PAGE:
Cruciate Ligament Surgery isn't just for footballers!

When Humphrey’s owners heard a cry of pain from their fit and energetic 6 year old Beagle they knew something wasn’t quite right. Humphrey had been playing ball when mid-strike something went wrong, not only did he let out a cry, he also couldn’t walk on his left hind leg afterwards.

Humphrey came in to the Blackburn Veterinary Centre walking on his three good legs. He was sedated and the sore leg was fully examined. It was found that Humphrey was very uncomfortable when his left hind stifle or ‘knee’ was examined. A specific manipulation test called the “anterior drawer” was performed and the positive results to this test confirmed that Humphrey had ruptured his anterior cruciate ligament in his knee. Humphrey’s concerned owners were keen to go ahead with surgery to repair the ligament and to limit the chances of long term arthritis and lameness.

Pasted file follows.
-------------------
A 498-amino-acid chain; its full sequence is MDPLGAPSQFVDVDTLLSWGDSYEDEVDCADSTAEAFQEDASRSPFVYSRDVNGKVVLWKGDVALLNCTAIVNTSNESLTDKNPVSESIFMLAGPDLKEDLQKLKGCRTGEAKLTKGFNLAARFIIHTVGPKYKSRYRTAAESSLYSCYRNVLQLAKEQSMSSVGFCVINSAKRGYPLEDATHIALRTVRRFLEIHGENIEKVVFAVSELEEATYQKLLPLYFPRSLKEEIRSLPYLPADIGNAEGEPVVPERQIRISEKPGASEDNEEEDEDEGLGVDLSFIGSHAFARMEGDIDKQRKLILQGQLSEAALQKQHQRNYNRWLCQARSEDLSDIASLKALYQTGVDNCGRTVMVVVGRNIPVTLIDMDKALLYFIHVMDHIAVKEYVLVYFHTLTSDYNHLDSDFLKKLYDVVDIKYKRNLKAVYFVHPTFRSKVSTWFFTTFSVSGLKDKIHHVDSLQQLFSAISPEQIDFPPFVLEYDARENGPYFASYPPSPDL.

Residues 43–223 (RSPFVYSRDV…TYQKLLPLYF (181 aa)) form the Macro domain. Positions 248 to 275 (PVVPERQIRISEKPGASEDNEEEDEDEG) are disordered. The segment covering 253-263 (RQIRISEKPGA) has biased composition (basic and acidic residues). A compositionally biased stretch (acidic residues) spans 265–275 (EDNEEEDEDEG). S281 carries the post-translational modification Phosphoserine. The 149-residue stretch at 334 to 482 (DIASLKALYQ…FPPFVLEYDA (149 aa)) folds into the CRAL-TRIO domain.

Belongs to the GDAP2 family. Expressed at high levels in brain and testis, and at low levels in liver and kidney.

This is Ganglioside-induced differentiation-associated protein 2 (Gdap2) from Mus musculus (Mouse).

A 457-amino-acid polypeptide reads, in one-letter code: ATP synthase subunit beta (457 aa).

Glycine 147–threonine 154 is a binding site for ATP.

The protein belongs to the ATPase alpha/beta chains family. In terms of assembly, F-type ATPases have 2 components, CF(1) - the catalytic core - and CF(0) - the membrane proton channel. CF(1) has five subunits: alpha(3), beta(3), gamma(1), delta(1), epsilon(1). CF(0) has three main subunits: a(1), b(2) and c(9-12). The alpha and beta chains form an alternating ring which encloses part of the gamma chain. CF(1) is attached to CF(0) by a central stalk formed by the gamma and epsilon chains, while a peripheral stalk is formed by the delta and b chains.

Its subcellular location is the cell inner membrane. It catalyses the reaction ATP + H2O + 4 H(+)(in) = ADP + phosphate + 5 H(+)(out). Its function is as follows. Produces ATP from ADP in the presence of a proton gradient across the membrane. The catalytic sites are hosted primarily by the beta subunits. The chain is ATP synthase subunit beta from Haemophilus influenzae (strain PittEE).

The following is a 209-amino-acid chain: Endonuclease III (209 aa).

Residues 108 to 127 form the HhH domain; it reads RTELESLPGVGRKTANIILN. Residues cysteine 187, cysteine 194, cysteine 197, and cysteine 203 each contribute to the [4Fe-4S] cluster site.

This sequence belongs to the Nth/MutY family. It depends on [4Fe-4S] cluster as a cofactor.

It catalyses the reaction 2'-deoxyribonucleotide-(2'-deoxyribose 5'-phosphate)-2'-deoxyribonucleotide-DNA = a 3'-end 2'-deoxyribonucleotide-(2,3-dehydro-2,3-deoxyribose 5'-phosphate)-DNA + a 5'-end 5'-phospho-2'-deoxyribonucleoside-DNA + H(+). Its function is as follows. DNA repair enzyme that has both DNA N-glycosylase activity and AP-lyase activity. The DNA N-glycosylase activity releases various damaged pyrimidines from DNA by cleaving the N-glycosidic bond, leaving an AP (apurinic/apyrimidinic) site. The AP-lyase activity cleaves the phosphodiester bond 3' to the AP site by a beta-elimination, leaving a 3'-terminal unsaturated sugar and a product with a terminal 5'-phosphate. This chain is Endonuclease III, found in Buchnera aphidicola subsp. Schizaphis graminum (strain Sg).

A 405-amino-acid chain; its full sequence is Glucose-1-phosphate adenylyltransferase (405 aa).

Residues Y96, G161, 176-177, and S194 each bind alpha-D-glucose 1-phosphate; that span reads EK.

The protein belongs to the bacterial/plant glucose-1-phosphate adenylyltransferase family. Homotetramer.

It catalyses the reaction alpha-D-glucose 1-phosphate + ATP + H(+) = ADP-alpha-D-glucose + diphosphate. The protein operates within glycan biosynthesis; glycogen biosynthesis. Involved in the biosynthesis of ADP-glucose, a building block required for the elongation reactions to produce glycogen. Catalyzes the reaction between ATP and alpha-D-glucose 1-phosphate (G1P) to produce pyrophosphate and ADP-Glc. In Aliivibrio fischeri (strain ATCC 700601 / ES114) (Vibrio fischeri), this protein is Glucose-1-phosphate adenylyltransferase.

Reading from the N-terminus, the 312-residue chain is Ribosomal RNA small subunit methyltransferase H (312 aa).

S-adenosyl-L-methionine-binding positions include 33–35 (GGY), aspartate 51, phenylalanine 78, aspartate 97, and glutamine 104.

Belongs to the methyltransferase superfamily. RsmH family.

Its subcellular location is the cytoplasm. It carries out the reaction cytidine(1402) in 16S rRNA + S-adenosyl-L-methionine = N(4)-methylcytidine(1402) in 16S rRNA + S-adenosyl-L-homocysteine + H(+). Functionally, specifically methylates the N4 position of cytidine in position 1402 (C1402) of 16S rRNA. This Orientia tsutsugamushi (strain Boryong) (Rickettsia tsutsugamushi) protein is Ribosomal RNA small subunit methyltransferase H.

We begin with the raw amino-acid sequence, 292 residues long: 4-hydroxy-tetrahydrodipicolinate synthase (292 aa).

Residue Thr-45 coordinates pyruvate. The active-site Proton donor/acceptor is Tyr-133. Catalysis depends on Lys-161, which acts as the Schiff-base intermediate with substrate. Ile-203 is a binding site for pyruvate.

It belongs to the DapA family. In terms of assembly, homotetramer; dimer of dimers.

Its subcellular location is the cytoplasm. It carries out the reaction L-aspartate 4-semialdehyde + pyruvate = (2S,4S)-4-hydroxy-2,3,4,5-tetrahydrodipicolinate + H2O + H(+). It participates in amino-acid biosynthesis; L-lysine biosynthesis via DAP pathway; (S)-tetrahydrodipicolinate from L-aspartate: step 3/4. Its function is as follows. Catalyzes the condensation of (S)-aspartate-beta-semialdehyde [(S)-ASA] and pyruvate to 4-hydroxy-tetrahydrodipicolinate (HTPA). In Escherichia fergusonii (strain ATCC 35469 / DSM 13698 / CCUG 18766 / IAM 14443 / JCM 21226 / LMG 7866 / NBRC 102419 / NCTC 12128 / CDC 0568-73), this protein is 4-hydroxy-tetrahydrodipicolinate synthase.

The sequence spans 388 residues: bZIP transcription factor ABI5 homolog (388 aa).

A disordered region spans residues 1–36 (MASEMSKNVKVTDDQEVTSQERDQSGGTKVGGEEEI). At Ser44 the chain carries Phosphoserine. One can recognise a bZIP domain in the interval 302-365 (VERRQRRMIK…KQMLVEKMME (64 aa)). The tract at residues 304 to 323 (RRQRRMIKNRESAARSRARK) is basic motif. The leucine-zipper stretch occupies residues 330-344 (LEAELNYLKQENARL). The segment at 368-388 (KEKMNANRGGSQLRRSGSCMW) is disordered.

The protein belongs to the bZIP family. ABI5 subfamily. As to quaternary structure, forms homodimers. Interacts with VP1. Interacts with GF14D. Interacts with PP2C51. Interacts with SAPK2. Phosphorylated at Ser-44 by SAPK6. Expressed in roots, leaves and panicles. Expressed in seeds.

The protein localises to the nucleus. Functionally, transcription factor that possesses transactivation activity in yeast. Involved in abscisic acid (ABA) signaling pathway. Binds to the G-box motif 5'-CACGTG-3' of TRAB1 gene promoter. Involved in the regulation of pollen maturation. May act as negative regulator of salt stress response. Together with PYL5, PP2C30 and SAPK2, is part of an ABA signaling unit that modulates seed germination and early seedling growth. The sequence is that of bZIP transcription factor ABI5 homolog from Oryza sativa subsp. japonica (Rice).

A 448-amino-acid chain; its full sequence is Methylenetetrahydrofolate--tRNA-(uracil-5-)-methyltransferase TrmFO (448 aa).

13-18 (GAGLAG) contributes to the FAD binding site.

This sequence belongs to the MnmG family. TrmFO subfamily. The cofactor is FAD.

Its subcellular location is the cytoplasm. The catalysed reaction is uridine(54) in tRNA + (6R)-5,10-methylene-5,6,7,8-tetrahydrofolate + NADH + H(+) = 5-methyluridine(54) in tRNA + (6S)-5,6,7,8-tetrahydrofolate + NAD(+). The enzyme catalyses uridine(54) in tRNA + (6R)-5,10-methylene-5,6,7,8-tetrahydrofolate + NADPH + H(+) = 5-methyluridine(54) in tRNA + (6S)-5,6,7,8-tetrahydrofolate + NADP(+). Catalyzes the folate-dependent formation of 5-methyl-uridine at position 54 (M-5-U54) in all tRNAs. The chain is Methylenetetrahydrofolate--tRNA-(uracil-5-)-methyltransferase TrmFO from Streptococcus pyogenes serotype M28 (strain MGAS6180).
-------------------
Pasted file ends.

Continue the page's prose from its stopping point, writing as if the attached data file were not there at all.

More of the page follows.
Our orthopaedic surgeon performed an extracapsular repair on Humphrey. This involves placing a heavy internal suture near the knee joint to mimic the supporting role of the damaged cruciate ligament. Our surgeon was very happy with the condition of the joint and the outcome of the surgery was very positive. Humphrey went home on pain relief and will soon start a course of anti-arthritis injections. A long convalescence (a big recovery period) was recommended for Humphrey including four weeks strict bed rest followed by gentle regular physiotherapy and even hydrotherapy!

Humphrey impressed us by overcoming his fear of vet clinics and allowing us to help him. He has been a model patient and we wish him all the best with his long recovery. Remember! He’s in good company with all the footballers (Chris Grant, Paul Salmon and Andrew Johns) that have suffered from the exact same injury.

How can you stop this happening to your pet

Keep in mind that ball or frisbee chasing is a common cause of cruciate injury. Try to regulate your pet’s exercise so that it doesn’t involve lots of unbalanced leaps and sudden stops. All pets that have suffered from a cruciate injury are at higher risk of doing the same damage to the other leg or re-injuring the first again.